As mentioned, the most hazardous area on a farm is the manure pit. Look at any fatality report regarding farming, and you’ll see that the manure pit generally gets top billing as one of the most dangerous locations. Why are manure pits so dangerous? A typical dairy cow that produces approximately 2,000 gallons of milk per year also produces more than 7,000 gallons of liquid manure. The manure requires storing and overall managing by the farmers.
The Agricultural and Biological Engineering group of Penn State University is currently conducting a research project on hydrogen sulfide releases from manure pits, with a focus on farms using gypsum products as bedding for dairy cows. The gypsum bedding is being used for the animals' welfare in that it improves the dairy cows' living conditions. The gypsum absorbs moisture better, reducing the bacteria count, and it is pH neutral. In result, the cows are healthier. Later, as the manure is spread on the fields, the effects on the soil are low carbon additions with added sulfur.
(This study was principally funded by a grant from the United States Department of Agriculture-Natural Resources Conservation Service (USDA-NRCS). It is being conducted by Mike Hile, a Ph.D. candidate at Penn State University, and overseen by Eileen Fabian Wheeler, Professor, Air Quality. They are located in University Park, Pa., and can be contacted as follows: Mike Hile, firstname.lastname@example.org; Eileen Wheeler, email@example.com.)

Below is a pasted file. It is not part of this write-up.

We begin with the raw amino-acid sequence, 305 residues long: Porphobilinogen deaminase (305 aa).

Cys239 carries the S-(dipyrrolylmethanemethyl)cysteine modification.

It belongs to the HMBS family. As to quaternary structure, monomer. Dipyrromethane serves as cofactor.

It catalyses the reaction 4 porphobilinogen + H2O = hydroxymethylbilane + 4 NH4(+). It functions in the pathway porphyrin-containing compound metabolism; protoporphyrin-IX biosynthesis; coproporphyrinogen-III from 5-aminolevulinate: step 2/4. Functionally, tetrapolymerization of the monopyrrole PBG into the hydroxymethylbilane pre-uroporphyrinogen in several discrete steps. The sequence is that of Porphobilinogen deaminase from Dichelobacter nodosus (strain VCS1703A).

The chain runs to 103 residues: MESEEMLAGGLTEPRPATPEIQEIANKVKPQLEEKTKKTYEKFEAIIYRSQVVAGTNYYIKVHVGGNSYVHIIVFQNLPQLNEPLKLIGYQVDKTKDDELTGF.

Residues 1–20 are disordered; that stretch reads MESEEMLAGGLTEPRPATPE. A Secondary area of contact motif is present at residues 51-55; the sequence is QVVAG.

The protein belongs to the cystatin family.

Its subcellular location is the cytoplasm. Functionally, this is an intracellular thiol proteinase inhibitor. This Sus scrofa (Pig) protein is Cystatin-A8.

Before gypsum was introduced to the dairy industry, there needed to be an understanding of the working of the manure pits and the dangers associated with them. The cow manure is moved from the barn into a manure pit either by a built-in conveyor system or manually by the farmer, depending on the size of the dairy operation. For example, one farm included in the research study has 275 dairy cows and a 1 million-gallon manure pit. The pit is emptied twice a year, with the manure spread over the fields for fertilizer. Typically this is done late fall after the crops have been harvested, and then again in the spring before the crops are planted.
This long storage time of the manure allows it to go anaerobic (without oxygen) and allows the bacterial action to produce hydrogen sulfide. Sometimes a "crust" forms on the top of the manure, acting as a lid trapping the gases. The danger occurs when the farmer needs to "stir" the manure pit to prepare for the disposal or spreading of the manure. The stirring of the manure releases the hydrogen sulfide that is trapped, along with any methane. The presence of these gases also can contribute to low-oxygen atmospheres. There are numerous accidents on record of farmers and members of their families who have been overcome by these deadly gases.